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Embracing Our Roles
“Living in the truth” and citizenship today


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George Weigel

How, in your role as citizens, will you make appeals to the natural moral law in a culture that increasingly refuses to acknowledge that there is anything properly called “human nature,” even in such elemental matters as maleness and femaleness, their complementarity and fruitfulness? How, in your marriages, will you live that first of human vocations in a society that treats marriage as a mere contract for mutual convenience? How, in your role as parents, will you instill in the next generation an understanding of, and a deep appreciation for, the fact that there are deep truths built into the world and into us? That freedom is not mere willfulness? That life is not just the pursuit of pleasure? That nobility and compassion and justice are the true measure of a life well lived? How, for those of you who choose the sacred ministry or consecrated religious life, will you live the vows of your ordination or consecration in a culture that often mocks the very idea of the divine and that tells you at every turn that fidelity is a great nonsense?

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As you learn, often through hard experience, how to play the difficult role that history has set before you — the role of being the lead generation in an evangelical Catholicism that is a culture-reforming counterculture — keep in mind some of the essentials that the good teaching you have been given here have helped you make your own. Keep in mind what brave men like the Czech dissidents Václav Havel and Václav Benda taught the West during the last years of the Cold War: that it is possible, even amidst severe difficulties, to “live in the truth,” and that living in the truth is the greatest of human adventures. Keep in mind that John Paul II, when asked what he judged to be the most important word in the Holy Scriptures, immediately responded, “Truth.”

And keep in mind what the Catholic intellectual and cultural tradition in which you have been immersed here at the College of Saint Mary Magdalen has taught you about the truth: that truth is accessible; that truth is symphonic; and that truth is liberating.


Truth is accessible. I’ve often wondered what would happen if one took both a copy of John Paul II’s defense of reason — the 1998 encyclical Fides et Ratio — and a tachometer to the Panthéon of Paris and placed them on Voltaire’s tomb. How fast would Voltaire be spinning in his grave if he were to learn that “the Infamy” which he had called enlightened men to “crush” had become the world’s foremost institutional defender of the prerogatives of reason to get at the truth of things? There are, as sociologist Peter Rossi used to say, many ironies in the fire.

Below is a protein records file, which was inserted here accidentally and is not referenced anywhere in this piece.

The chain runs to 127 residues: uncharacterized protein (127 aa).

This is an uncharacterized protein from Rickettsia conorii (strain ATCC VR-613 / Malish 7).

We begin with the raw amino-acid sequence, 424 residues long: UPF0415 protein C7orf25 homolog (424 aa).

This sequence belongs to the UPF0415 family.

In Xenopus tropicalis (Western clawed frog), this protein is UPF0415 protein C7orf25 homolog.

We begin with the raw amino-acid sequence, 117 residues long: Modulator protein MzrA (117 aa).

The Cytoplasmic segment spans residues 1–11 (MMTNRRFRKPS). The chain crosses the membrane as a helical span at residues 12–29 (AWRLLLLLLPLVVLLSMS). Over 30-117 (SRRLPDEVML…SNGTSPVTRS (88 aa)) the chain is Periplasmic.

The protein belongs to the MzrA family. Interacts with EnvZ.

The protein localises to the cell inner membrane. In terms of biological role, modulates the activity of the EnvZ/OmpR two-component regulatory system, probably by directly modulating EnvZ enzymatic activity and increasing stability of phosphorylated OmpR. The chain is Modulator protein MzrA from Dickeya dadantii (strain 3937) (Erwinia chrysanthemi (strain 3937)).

Still, for the sake of the West and of America, you must play the perhaps unchosen role of being men and women who insist, calmly and reasonably, that there is not simply “your truth” and “my truth”: that there is, in reality, something properly called “the truth” — something which we can access, if imperfectly and incompletely, through the arts of reason. For if there is only your truth and my truth and neither one of us recognizes anything as the truth, then against what horizon of judgment, or by what standard, will we settle our differences when your truth comes into conflict with my truth? There isn’t any such horizon or standard. So either you will impose your power on me, or I will impose my power on you. Nietzsche, the mad prophet of postmodernity, saw this coming; Joseph Ratzinger prophetically labeled it the “dictatorship of relativism”; Pope Francis has described it as a world-without-peace because “everyone is his own criterion.” But the civilization of the West cannot long endure with only “your truth” and “my truth,” so it will be your role to reteach our culture that truth is accessible.


Truth is symphonic. Fragmentation and disintegration are among the chief characteristics of our intellectual life today: Everything is in bits and pieces; nothing fits together; there is no “frame” in which the parts can be composed into a whole. Little wonder that cynicism, skepticism, and irony are prominent features in our 21st-century Western culture. In the face of all that, the Catholic intellectual tradition insists that, amidst real plurality, there is also pluralism: a symphony of truth in which the various instruments by which we apprehend what is true and good and beautiful play together melodiously, not in a cacophony of dissonance. And that which forms plurality into pluralism, individuals into community, fragments of intellectual stone into a cosmatesque mosaic of symphonic truth, is love: the love which is the basis of the unity of the Church; the ecclesial love, itself an expression of Trinitarian love, in which the world may glimpse the unity for which it yearns, but which it never finds on its own.



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